Lillian La France: Motorcycle Stunt Racer


The Wall of Death Motor Drome, similar to where Lillian La France would perform her stunts.

Around 1916, young Agnes Micek fled …read more

Source: HISTORY

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Trump Is Wrong to Be 'Tough' on Trade with China

May 30, 2019 in Economics

By Simon Lester

Simon Lester

President Trump seems to think he is in the midst of a
hard-nosed negotiating battle with China, and talking tough is a
big part of that. His morning Twitter rants often include barbs
aimed at China. And he has a bipartisan batch of legislators
cheering him on.

Senate Minority Leader Chuck Schumer, D-N.Y., has urged Trump to
“hang tough on China,” as “strength is the only way to win.”

And Sen. Lindsey Graham, R-S.C., has told the president,
“We’re behind you!”

Reform in China will not
happen with a trade policy that slaps tariffs on all U.S. trading
partners and turns our allies into foes.

Toughness has its merits, but it also has its limits. Butch
Cassidy and the Sundance Kid were certainly tough when they emerged
from their hideout and began shooting at the Bolivian soldiers who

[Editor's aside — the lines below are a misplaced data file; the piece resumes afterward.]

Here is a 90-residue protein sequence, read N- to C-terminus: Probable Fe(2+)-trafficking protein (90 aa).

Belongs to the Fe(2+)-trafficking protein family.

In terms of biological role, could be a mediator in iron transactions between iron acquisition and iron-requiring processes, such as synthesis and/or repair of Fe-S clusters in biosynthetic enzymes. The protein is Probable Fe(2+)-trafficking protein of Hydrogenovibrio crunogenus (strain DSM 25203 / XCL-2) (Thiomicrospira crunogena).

had surrounded them. But sometimes it is better to look for smart
strategies rather than tough ones.

Unfortunately, Trump’s approach to the China trade issue is
tough but unlikely to be effective. It relies exclusively on
unilateral tariffs, and as a result, any deal that is reached will
not be the best one possible. Instead of pushing him to come out
with guns blazing, members of Congress should argue for a strategy
that would work much better: Cooperating with allies to put more
pressure on China.

There is widespread agreement around the world that China
engages in protectionist and other problematic trade practices:
failure to protect intellectual property adequately; high tariffs;
restrictions on foreign investment; forcing foreign investors to
transfer technology to their joint venture partners; industrial
subsidies; state-owned enterprises that compete unfairly; and
opaque regulatory practices that can be used to discriminate
against foreign companies.

The only debate is about what to do about this. The Trump
administration has chosen to go it alone, by imposing tariffs on
China in a way that violates the rules of the World Trade
Organization (WTO). In the view of the Trump administration, these